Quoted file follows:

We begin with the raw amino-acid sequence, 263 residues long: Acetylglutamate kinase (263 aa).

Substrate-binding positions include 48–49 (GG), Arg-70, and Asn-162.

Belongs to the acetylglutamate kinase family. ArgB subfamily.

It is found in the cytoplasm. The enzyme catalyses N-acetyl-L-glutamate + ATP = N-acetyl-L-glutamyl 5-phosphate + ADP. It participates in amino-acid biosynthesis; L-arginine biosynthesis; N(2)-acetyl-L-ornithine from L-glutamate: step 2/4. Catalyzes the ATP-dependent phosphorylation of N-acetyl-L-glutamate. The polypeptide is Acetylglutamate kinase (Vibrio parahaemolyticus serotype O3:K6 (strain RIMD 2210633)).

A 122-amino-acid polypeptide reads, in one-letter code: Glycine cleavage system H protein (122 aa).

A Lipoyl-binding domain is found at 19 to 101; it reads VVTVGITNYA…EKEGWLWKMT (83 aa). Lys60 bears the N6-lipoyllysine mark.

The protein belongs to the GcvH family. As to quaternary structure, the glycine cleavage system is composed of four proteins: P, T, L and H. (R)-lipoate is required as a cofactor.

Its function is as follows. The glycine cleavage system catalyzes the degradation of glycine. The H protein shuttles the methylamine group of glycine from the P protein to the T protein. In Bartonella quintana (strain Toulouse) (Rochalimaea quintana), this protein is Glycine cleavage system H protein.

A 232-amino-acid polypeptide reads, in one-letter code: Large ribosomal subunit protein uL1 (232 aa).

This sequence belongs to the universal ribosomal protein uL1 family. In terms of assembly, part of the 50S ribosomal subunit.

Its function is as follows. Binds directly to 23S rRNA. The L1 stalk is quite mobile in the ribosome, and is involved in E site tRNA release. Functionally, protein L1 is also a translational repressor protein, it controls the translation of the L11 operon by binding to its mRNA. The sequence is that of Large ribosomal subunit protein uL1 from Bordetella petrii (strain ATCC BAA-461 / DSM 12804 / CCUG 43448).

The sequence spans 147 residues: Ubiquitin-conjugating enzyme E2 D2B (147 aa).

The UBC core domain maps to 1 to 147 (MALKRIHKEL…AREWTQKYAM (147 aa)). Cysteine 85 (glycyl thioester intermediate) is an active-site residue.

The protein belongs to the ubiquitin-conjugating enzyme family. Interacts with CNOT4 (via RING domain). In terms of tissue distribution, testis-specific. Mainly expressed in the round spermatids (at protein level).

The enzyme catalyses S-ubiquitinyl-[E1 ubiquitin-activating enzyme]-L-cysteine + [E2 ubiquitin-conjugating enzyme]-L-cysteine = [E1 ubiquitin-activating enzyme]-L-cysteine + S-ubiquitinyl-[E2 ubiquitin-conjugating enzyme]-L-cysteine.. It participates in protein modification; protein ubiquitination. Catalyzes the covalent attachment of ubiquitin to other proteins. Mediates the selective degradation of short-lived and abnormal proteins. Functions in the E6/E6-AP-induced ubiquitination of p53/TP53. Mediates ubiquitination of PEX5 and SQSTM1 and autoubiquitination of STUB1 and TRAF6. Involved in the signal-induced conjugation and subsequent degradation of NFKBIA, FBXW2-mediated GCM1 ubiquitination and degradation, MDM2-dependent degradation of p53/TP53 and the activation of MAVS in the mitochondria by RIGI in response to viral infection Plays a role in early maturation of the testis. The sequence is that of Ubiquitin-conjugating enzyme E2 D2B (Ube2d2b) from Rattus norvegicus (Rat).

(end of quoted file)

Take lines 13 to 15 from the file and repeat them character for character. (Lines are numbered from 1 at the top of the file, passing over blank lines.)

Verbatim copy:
The UBC core domain maps to 1 to 147 (MALKRIHKEL…AREWTQKYAM (147 aa)). Cysteine 85 (glycyl thioester intermediate) is an active-site residue.

The protein belongs to the ubiquitin-conjugating enzyme family. Interacts with CNOT4 (via RING domain). In terms of tissue distribution, testis-specific. Mainly expressed in the round spermatids (at protein level).

The enzyme catalyses S-ubiquitinyl-[E1 ubiquitin-activating enzyme]-L-cysteine + [E2 ubiquitin-conjugating enzyme]-L-cysteine = [E1 ubiquitin-activating enzyme]-L-cysteine + S-ubiquitinyl-[E2 ubiquitin-conjugating enzyme]-L-cysteine.. It participates in protein modification; protein ubiquitination. Catalyzes the covalent attachment of ubiquitin to other proteins. Mediates the selective degradation of short-lived and abnormal proteins. Functions in the E6/E6-AP-induced ubiquitination of p53/TP53. Mediates ubiquitination of PEX5 and SQSTM1 and autoubiquitination of STUB1 and TRAF6. Involved in the signal-induced conjugation and subsequent degradation of NFKBIA, FBXW2-mediated GCM1 ubiquitination and degradation, MDM2-dependent degradation of p53/TP53 and the activation of MAVS in the mitochondria by RIGI in response to viral infection Plays a role in early maturation of the testis. The sequence is that of Ubiquitin-conjugating enzyme E2 D2B (Ube2d2b) from Rattus norvegicus (Rat).